By SHANNON O. WELLS
When it comes to balancing the protection of federally funded research from foreign interference while still keeping the door open to international collaboration, Rebecca Keiser likens herself to a certain former U.S. secretary of state.
“Madeleine Albright used to say that she’s an optimist who worries a lot. I have to say I feel like I’m in that same count,” Keiser said. “I worry a lot because I feel like we’re better than where we were in 2018. We’re at a place where there isn’t as much conversation about closing down big areas of research.
“We are making sure that we include international collaboration in the conversation,” she added. “We’re aware that we have to avoid bias and xenophobia. What we haven’t done, though, is fully characterize, define and address what the real risk is, because this is a new language.”
Keiser, chief of Research Security Strategy and Policy at National Science Foundation, shared these concerns and their potential implications during an Oct. 10 seminar in the William Pitt Union Lower Lounge.
The NSF appointed Keiser to this newly created position in 2020. She works collaboratively with federal agencies, the academic community and the White House to create strategies that protect federally funded research while maintaining fruitful relations with international researchers.
Keiser previously led NSF’s Office of International Science and Engineering, coordinating the agency’s international strategy and managing internationally focused programs that further U.S. strategic interests.
Keiser spoke at Pitt just before a trip to Brussels, Belgium, “to talk with the European Union about research security and integrity issues.” That trip was to be followed by a Nordic country-focused dialogue in Sweden, then further discussions back in the Americas.
“I want to assure you that this is not a U.S. effort alone. This is something that we are dealing with globally and internationally,” she said. “Because we are all interested in, of course, preserving the integrity of the research system, and we’re all concerned about international collaboration and making sure that it continues and that it’s encouraged.”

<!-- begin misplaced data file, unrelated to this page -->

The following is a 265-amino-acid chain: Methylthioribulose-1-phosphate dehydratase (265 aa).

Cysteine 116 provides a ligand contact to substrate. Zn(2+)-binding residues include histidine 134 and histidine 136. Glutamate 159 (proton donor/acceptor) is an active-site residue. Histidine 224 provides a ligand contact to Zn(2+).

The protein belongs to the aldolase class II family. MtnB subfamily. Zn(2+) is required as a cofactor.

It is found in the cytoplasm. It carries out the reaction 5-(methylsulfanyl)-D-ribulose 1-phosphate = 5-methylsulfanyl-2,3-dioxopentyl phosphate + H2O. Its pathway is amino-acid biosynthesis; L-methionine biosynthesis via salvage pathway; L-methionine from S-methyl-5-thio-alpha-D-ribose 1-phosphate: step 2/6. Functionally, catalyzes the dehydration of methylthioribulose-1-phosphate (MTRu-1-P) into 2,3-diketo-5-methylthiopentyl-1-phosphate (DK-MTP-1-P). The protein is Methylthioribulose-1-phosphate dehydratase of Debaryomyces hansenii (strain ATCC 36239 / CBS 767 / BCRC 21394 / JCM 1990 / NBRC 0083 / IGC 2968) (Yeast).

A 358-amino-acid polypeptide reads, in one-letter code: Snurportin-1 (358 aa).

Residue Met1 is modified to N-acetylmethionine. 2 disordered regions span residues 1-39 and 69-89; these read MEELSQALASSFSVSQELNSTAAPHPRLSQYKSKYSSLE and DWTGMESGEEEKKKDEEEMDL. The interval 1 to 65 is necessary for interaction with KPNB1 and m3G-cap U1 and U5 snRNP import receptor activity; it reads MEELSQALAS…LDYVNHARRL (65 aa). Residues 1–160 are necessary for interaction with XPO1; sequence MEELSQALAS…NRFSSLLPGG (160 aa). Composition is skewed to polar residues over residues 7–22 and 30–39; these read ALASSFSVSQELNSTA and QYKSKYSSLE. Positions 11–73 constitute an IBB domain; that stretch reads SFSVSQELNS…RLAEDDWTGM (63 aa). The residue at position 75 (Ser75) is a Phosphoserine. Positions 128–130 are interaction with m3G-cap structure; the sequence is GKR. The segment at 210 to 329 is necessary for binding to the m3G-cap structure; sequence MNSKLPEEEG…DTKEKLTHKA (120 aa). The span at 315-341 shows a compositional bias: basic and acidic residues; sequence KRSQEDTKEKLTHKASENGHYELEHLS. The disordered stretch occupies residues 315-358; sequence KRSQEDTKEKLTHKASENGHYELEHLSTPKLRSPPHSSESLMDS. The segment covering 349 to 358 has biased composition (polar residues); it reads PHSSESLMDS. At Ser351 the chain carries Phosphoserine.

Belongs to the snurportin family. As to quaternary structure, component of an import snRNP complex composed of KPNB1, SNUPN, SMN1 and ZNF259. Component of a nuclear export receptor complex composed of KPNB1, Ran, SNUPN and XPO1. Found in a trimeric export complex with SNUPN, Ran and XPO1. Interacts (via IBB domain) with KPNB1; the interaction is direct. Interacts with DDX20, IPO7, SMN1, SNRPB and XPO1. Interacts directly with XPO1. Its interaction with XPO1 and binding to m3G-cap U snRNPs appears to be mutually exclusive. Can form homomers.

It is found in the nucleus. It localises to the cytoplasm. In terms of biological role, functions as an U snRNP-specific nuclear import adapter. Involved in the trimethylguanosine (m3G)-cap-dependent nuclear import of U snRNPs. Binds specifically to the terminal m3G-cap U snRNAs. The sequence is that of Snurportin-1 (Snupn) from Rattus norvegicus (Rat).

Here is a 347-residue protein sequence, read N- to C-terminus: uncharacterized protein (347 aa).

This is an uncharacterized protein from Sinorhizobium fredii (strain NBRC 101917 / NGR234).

Introducing Keiser, Rob Rutenbar, senior vice chancellor for research, noted that Pitt, which recently surpassed $1 billion in external research funding, is a global institution and “one especially that’s fully committed to its international collaborations.”
Sprung from a perception that some U.S. academics failed to disclose foreign engagements to their institutions and federal sponsors, the CHIPS and Science Act that President Biden recently signed into law stipulates new research security requirements for U.S. government-funded investigators.
“Most people here today probably understand that the landscape of research security at the national scale has been in flux for a few years,” Rutenbar said. “At a practical level, disclosure policies and procedures have historically been designed and defined individually and differently by various government funding agencies and partners. But the good news is we see this becoming somewhat more harmonized, maybe making it easier for everybody to ensure compliance.
“Obviously at Pitt, we are fully committed to upholding all laws governing research, innovation and international partnerships,” he added, “but we also believe strongly in maintaining our place as a globally engaged university.”
With the NSF taking a lead in implementing research security measures for government-funding agencies, Keiser said a lot has changed in recent years.
“If I (gave) this talk to you in 2018, it would have been really different. We realized then that there were issues in research security (regarding) the inappropriate transfer of pre-publication research data and know-how,” she said, citing intellectual property theft, manipulation of the merit review process, and recruitment of researchers to work on behalf of other governments “in ways that were unethical and sometimes illegal.
“But at the time,” she added, “there was discussion by many lawmakers about closing down large areas of research to anything international.”
Such discussion included eliminating non-U.S. collaborators in artificial Intelligence research. “As you can imagine, that was concerning to us. We didn’t think that was the right path to take,” she said. “So even though we are still dealing with some of this concerning behavior, and we’re learning, our proactive efforts have led us to a much better place.”
NSF’s efforts seek to diminish the risk of shutting down avenues of research collaboration and “stifling American innovation.”